Report from Lawrence sister city in Greece: People ‘worried about their future,’ liaison says

Dennis Christilles has been traveling to Greece regularly for two decades. On his most recent visit, two weeks ago, he found it markedly different due to the country’s financial crisis.

Anxiety seemed to blanket the country, he said. Even more so than in rural communities, such as Lawrence’s sister city of Iniades, that sense was strongest in the capital city of Athens.

“People don’t really know what’s going to happen to them, and they don’t know if the store they’re operating now is going to be open next week or in two weeks,” Christilles said. “People just seem to be worried about their future.”

Dennis Christilles

Christilles is the Friends of Iniades representative on Lawrence’s Sister City Advisory Board, as well as associate professor of theater and artistic director of the University Theatre at Kansas University. For the 18 years he’s been at KU, he’s led students on KU’s Summer Theatre in Greece study abroad program.

Students aren’t there this summer — the program is every other year, on even years — but Christilles recently attended a conference in Athens and also visited friends in Iniades.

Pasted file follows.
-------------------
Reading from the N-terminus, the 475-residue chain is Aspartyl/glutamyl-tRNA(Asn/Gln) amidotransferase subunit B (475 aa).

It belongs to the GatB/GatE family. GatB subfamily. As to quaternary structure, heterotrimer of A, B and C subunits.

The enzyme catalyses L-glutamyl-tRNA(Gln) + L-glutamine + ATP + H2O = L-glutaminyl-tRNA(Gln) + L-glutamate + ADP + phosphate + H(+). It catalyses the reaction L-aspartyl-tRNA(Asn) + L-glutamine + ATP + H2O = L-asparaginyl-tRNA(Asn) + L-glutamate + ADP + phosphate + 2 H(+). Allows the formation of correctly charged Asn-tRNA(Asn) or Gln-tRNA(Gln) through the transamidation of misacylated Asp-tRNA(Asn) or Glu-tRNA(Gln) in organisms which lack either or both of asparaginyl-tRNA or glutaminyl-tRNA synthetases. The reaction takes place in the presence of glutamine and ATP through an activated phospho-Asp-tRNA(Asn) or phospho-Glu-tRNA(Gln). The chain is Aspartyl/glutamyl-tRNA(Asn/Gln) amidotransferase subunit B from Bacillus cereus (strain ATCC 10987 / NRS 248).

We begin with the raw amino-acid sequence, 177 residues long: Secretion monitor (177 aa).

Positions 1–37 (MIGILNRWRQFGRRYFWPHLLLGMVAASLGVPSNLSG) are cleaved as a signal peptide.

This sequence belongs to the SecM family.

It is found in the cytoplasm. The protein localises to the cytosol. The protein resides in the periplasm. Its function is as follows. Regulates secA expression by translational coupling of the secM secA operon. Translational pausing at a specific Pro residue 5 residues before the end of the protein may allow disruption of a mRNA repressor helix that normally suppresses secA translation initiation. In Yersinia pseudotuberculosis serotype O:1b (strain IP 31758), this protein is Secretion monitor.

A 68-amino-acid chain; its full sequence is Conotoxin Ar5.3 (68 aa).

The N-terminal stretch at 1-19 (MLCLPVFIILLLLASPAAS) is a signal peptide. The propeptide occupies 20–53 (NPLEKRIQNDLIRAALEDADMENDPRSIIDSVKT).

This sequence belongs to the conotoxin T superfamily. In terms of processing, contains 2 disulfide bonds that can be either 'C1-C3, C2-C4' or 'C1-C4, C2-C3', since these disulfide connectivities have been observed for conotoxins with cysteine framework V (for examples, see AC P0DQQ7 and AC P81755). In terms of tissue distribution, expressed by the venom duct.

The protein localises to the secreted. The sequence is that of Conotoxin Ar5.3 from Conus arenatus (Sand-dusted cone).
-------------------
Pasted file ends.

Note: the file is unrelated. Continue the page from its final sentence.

In Athens, Christilles noticed stretches of recently shuttered shops and people out of work. The feeling of anxiety was even present in tourist areas, he said, though the Greek people remained friendly as usual.

In villages that make up Iniades, the fear seemed less sharp, Christilles said. There’s a certain comfort that comes with residing in a place surrounded by family and extended family, in many cases with your own farm or garden to sustain you, he said.

Nonetheless, as is the case with political issues here, Christilles said his Greek friends are engaged in lively debate about their country’s situation on Facebook.

Following Sunday’s popular vote against austerity, Greece’s leaders Monday faced the urgent need to reach a financial rescue deal to prevent it from falling out of the eurozone, The Associated Press reported.

Banks face the risk of collapse within days unless a rescue deal is reached, according to the AP, and the “no” vote dramatically increases the risk that Greece will exit the eurozone.

Christilles said Lawrence’s and the KU study abroad relationships with Iniades — where a delegation of about a dozen Sister City board members and city leaders traveled a couple years ago — don’t appear in jeopardy.

“For the most part, I don’t think that the crisis really affects our sister city relationship. It doesn’t, at least at this point, affect any plans that we have to travel there next summer,” Christilles said. “Of course it affects the people there in a whole different way.”